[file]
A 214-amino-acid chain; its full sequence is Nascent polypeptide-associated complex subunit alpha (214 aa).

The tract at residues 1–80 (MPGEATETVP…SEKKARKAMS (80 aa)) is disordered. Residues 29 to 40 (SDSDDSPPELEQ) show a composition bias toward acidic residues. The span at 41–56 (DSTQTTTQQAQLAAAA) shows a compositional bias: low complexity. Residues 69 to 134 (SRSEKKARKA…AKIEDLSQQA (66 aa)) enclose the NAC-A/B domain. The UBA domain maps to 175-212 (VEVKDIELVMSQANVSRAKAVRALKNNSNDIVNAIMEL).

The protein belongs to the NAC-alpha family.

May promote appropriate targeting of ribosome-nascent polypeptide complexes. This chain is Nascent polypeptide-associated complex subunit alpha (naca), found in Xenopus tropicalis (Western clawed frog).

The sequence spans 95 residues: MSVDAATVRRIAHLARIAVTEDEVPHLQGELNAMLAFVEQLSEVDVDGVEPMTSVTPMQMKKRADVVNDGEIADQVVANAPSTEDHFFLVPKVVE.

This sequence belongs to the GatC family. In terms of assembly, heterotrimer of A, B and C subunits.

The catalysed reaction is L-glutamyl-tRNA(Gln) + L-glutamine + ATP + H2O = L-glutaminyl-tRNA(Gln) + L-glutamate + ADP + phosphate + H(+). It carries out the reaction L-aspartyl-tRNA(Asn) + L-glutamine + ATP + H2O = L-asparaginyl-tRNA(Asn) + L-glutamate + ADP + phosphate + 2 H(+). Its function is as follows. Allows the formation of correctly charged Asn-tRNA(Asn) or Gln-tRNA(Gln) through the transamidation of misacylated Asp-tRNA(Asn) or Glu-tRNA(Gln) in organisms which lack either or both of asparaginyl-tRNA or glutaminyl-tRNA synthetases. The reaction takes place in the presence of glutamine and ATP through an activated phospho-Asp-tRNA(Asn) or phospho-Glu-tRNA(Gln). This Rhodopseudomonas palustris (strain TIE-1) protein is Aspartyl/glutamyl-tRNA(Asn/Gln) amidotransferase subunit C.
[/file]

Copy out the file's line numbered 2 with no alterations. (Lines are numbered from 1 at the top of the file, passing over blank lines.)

The tract at residues 1–80 (MPGEATETVP…SEKKARKAMS (80 aa)) is disordered. Residues 29 to 40 (SDSDDSPPELEQ) show a composition bias toward acidic residues. The span at 41–56 (DSTQTTTQQAQLAAAA) shows a compositional bias: low complexity. Residues 69 to 134 (SRSEKKARKA…AKIEDLSQQA (66 aa)) enclose the NAC-A/B domain. The UBA domain maps to 175-212 (VEVKDIELVMSQANVSRAKAVRALKNNSNDIVNAIMEL).